Almost Holy (Crocodile Gennadiy) (2016)
Critic Consensus: Almost Holy offers a close-up look at a fascinating figure whose controversial work and extraordinary story pack the narrative punch of a well-written drama.
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Critic Reviews for Almost Holy (Crocodile Gennadiy)
The doc is maybe a little one-sided, but it's fascinating.
Steve Hoover peels back multiple layers of Mokhnenko's story with artistry and acuity, assisted by a heady and propulsive score from composer Atticus Ross.
This documentary isn't about heroes and villains, or determining right and wrong. It's about hope in the face of hopelessness, and what drives a man to keep trying to change the seemingly unchangeable.
To the filmmakers, Pastor Gennadiy Mokhnenko is a bit of a superhero. I found myself leaning that way too.
"Almost Holy" captures something meaningfully urgent in the brutal day-to-day of tough love amid a world of tougher indifference.
Audience Reviews for Almost Holy (Crocodile Gennadiy)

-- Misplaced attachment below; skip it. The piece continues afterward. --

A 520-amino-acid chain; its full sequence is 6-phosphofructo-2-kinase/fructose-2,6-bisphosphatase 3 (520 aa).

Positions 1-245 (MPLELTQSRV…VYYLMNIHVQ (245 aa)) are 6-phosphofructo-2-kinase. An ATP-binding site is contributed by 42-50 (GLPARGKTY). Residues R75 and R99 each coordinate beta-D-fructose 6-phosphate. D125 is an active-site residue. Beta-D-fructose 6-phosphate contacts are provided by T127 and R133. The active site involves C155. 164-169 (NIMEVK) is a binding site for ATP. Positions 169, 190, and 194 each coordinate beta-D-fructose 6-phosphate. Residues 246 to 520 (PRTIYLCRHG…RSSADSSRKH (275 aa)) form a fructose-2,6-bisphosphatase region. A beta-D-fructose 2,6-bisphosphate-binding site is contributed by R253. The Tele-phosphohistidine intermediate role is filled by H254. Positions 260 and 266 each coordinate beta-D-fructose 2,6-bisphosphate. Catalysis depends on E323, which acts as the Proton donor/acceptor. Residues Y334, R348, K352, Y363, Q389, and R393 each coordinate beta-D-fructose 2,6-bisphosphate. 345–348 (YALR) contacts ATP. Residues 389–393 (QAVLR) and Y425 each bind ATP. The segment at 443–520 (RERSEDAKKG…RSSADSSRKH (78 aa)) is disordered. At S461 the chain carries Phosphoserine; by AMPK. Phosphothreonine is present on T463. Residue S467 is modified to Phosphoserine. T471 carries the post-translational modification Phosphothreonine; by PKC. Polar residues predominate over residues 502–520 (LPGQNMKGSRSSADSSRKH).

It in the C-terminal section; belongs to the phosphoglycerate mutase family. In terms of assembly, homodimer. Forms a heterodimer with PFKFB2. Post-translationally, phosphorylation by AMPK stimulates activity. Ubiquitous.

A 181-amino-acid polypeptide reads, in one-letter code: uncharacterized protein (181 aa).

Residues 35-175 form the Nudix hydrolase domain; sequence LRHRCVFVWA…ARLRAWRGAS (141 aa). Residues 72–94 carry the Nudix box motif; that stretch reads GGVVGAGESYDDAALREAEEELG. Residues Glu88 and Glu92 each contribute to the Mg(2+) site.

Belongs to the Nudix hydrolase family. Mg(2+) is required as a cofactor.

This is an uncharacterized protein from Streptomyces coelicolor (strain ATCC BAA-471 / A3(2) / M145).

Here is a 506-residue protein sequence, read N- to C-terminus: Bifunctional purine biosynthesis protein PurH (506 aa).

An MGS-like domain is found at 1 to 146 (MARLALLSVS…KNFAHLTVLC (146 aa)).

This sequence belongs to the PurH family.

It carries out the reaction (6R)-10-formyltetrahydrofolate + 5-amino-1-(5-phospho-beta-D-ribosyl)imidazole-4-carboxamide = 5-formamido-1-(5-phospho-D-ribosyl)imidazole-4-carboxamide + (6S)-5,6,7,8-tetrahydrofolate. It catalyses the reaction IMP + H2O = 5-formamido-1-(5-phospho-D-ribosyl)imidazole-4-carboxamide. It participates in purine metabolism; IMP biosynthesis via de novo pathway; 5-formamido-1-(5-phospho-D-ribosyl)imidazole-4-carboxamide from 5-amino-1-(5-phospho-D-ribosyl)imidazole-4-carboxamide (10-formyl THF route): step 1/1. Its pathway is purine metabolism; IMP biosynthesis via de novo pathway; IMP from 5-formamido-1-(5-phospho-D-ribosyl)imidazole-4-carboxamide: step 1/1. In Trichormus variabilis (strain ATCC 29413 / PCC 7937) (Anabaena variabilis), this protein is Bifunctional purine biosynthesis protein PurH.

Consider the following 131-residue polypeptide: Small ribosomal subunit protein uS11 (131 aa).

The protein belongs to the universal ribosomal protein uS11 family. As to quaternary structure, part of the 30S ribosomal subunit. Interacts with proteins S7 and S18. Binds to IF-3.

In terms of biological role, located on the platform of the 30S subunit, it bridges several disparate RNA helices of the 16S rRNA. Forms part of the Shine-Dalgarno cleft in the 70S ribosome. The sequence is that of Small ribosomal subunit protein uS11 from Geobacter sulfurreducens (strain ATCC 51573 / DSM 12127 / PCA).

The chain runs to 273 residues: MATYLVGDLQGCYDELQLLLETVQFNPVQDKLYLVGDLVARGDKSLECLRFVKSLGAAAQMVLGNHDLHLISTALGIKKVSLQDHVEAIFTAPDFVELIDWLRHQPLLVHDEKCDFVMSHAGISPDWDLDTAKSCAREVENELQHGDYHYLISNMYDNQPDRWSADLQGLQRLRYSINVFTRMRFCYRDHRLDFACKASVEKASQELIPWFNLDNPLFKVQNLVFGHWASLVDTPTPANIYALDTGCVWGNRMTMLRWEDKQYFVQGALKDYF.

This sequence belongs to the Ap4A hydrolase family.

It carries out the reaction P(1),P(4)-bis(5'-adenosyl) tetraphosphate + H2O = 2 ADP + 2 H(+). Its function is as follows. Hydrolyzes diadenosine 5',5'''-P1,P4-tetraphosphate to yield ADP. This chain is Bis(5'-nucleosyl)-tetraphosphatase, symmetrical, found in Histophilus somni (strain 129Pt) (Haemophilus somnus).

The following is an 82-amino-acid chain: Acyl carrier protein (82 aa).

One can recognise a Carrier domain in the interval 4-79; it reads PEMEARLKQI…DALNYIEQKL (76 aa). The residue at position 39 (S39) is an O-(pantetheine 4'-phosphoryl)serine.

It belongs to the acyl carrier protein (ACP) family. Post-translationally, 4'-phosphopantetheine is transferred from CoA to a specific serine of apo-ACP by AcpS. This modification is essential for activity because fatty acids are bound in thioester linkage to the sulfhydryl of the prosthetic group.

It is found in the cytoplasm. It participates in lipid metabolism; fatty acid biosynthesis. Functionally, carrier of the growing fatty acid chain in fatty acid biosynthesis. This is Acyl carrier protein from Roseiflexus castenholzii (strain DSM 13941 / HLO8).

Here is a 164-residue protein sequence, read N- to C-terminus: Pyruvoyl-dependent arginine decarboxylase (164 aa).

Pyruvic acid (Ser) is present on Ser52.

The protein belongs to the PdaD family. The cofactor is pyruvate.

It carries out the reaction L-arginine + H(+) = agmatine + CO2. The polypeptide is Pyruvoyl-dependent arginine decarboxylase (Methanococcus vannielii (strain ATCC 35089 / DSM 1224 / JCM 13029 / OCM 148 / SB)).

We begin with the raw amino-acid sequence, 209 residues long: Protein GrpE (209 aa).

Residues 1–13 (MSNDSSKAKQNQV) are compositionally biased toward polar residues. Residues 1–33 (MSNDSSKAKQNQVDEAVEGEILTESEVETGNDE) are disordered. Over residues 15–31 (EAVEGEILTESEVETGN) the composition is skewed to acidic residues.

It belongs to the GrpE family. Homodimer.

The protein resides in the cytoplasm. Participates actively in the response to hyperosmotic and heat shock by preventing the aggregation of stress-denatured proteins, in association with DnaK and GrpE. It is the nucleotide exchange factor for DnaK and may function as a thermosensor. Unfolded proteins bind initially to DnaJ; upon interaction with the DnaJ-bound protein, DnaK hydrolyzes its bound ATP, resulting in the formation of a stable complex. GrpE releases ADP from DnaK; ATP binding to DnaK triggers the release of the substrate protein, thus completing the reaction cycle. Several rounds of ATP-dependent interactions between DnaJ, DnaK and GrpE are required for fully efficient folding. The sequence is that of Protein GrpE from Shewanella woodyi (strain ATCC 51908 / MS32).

A compelling character study into a gritty modern day Saint in the Ukraine. A film that really studies the true nature of moral vigilante justice and the costs of its deliverance. This is not simply a singular quest to avenge a wrong in a fireworks display of violence and satiation, but a life's mission to confront the moral and social failing of a deeply damaged society and the toll that mission takes on the man. The film is well shot and beautifully captures the gray depressing sights of Mariupol. Ominous smoke stacks burn perpetually in the background alongside shattered and neglected school yards, a glimpse into the priorities of the social order. Everyone is generally content to empower this pastor to continue his work and only mildly criticize his vigilante nature, but little is done to combat the systemic cause of all the suffering. The tone of the film is relentless in its despair and offering only brief glimmers of hope. The somber message is, however, delivered with subtlety, so the film is not overly weighed down to the point of being despondent. I think the best way to describe the film is that there is taint to all of the work the pastor must complete that is echoed in the filming and subtle recurring themes showcased. This really highlights the unspoken burden and toll of being a person who goes beyond the law to right wrongs. There is no particular clean glory in being a true moral vigilante. Stylized vengeance is a cheap moment, a life filling the void of ordered society is a different sort of justice. It is darker and much more unsettling. There is a tendency to aggrandize and sanctify the business of helping the truly downtrodden, it is referred to as a holy or wholly pure activity. The title of the film is well chosen in that it captures the real nature of moral vigilantism as exemplified by the character being studied. There is an interesting recurring theme with water and ritual cleansing that really develops the film's message and the pastor's life. Despite all the water and ritual, the unsettling taint of forces that necessitate his work are never fully washed away. There is no way to "fully clean one's soul", Genniady notes in the film.
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